Ladies and gentlemen,
The President of the Republic has observed that the use of chemical weapons in the city of Douma, near Damascus, on 7 April during an offensive by the Assad regime’s forces, was both proven and attributable to the Syrian regime. This chemical attack killed dozens of people – at least 45 according to converging medical sources on the ground – and injured hundreds more. The red line declared by the President in May 2017 has been crossed.
We said that such a transgression would not go unanswered. We have noted the systematic deadlock at the Security Council. We have therefore acted in accordance with our word and our responsibility, in coordination with our allies.
Assad’s regime has deliberately broken the taboo there has been on the use of chemical weapons since the beginning of the 20ᵗʰ century. For the last seven years, it has constantly breached international standards with the greatest disrespect for the law of war and basic humanity.
The chemical escalation in Syria is not acceptable.
It is not acceptable, because the use of chemical weapons is a violation of a fundamental standard of international law and humanitarian law.
The employment of these arms of terror is a transgression of some of the longest-standing conventions, including the 1925 Protocol prohibiting the use of chemical weapons in warfare. It violates the Chemical Weapons Convention (CWC), which was signed in Paris in 1993 and which Syria signed up to in 2013. The manufacture and use of such weapons is a threat to international peace and security. Those who contravene these laws choose to exclude themselves from the community of nations.
The chemical escalation is not acceptable, because the Syrian regime had committed to fully decommissioning its arsenal.
In September 2013, the Security Council took note of that commitment and decided in Resolution 2118 that Syria must keep to it, or else be subject to measures under Chapter VII of the Charter of the United Nations. Chapter VII has a clear meaning: the use of military measures to compell those who threaten international peace and security.
The chemical escalation in Syria is not acceptable, because, since the declarations by the French President, everyone has been aware of the consequences of a violation of the commitments made by the Syrian regime before the international community. Bashar al-Assad’s regime knew the risks it was taking when it again employed these odious weapons against its own people, choosing once more to ride roughshod over international law.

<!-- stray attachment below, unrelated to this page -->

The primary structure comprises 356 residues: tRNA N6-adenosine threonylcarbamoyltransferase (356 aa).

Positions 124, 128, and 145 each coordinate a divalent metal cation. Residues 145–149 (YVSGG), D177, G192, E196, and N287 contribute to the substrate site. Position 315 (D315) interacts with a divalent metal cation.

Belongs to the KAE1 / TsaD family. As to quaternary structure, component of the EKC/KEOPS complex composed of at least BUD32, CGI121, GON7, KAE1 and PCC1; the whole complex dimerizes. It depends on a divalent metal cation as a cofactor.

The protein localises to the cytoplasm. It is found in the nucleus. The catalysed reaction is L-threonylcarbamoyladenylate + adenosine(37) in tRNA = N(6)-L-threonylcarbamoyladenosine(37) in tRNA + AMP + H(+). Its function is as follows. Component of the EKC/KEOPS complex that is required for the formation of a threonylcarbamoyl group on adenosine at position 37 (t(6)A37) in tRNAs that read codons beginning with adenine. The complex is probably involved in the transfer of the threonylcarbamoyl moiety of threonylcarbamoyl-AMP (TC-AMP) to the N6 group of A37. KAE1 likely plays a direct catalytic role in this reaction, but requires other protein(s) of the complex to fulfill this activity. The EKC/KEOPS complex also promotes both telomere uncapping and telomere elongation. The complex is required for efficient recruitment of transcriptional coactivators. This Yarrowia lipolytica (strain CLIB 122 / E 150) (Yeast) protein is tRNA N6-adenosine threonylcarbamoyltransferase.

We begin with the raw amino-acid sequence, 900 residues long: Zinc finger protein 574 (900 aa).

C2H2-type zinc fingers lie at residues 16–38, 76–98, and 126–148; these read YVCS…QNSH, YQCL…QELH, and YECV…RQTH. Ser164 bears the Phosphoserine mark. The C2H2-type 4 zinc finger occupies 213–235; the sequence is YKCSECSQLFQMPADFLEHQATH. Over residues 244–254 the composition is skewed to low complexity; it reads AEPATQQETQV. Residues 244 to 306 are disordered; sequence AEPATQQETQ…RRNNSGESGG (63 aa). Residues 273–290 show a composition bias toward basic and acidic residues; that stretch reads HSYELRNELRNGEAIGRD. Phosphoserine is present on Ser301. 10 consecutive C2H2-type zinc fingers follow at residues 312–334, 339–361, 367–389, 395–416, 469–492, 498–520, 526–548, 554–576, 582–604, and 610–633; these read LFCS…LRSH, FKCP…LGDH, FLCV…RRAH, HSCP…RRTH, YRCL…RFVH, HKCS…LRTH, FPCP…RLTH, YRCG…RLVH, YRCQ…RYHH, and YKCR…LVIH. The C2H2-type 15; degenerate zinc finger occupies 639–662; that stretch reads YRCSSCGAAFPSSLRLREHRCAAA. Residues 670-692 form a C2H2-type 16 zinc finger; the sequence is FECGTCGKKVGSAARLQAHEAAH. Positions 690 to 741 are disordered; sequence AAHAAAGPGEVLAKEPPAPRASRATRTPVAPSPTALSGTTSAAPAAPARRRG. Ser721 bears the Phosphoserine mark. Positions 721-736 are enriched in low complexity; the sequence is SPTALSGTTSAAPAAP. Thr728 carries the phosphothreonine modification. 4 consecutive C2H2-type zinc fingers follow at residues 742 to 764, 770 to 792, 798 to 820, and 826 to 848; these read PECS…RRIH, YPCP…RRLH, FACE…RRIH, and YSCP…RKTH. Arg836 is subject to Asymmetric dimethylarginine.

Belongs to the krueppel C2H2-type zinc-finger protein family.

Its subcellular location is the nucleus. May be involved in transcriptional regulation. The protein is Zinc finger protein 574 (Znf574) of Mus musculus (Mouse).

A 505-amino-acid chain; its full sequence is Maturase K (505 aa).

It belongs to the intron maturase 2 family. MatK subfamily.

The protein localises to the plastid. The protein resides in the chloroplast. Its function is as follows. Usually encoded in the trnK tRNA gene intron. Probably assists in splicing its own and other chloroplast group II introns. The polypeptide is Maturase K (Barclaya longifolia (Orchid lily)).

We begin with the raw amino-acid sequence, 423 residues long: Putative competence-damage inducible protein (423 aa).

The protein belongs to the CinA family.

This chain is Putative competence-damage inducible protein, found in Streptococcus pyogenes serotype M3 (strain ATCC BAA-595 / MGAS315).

The action taken by our armed forces, whom I would like to commend as I know their professionalism and their cool-headedness in France’s service, will be set out in a moment by Ms Florence Parly, Minister for the Armed Forces.
This action is legitimate. It aims to put an end to a serious violation of the law. It is limited to precise objectives: the destruction of the Syrian regime’s chemical facilities, in order to stop it committing further chemical massacres and continuing its strategy of terror against its own people. It is proportionate, targeted action: it does not seek to hit Assad’s allies or the civilian population, but rather to dissuade the Syrian regime from continuing such criminal acts. The Syrian regime has to stop employing such weapons.
The Syrian conflict has worsened and amplified constantly for seven years now. It is directly affecting the security of France and Europe. In this context, we have two priorities: combating jihadist groups, and Daesh in particular, and restoring stability, which requires a political solution. Only that political solution can bring peace and security for the Syrian people, for the region and for the international community.
That is why we are going to be taking political initiatives very swiftly. We have three imperatives:
- 1 – the verifiable and irreversible decommissioning of the Syrian chemical weapons programme.
- 2 – a ceasefire across the whole Syrian territory, and humanitarian access to civilian populations as required by UN Security Council resolutions. These resolutions have the value of international law and must apply to all. They have so far been ignored. We need to ensure they become effective.
- 3 – a crisis exit plan, which needs to be reached with a political solution. We are prepared to work on that immediately, with all countries that can contribute.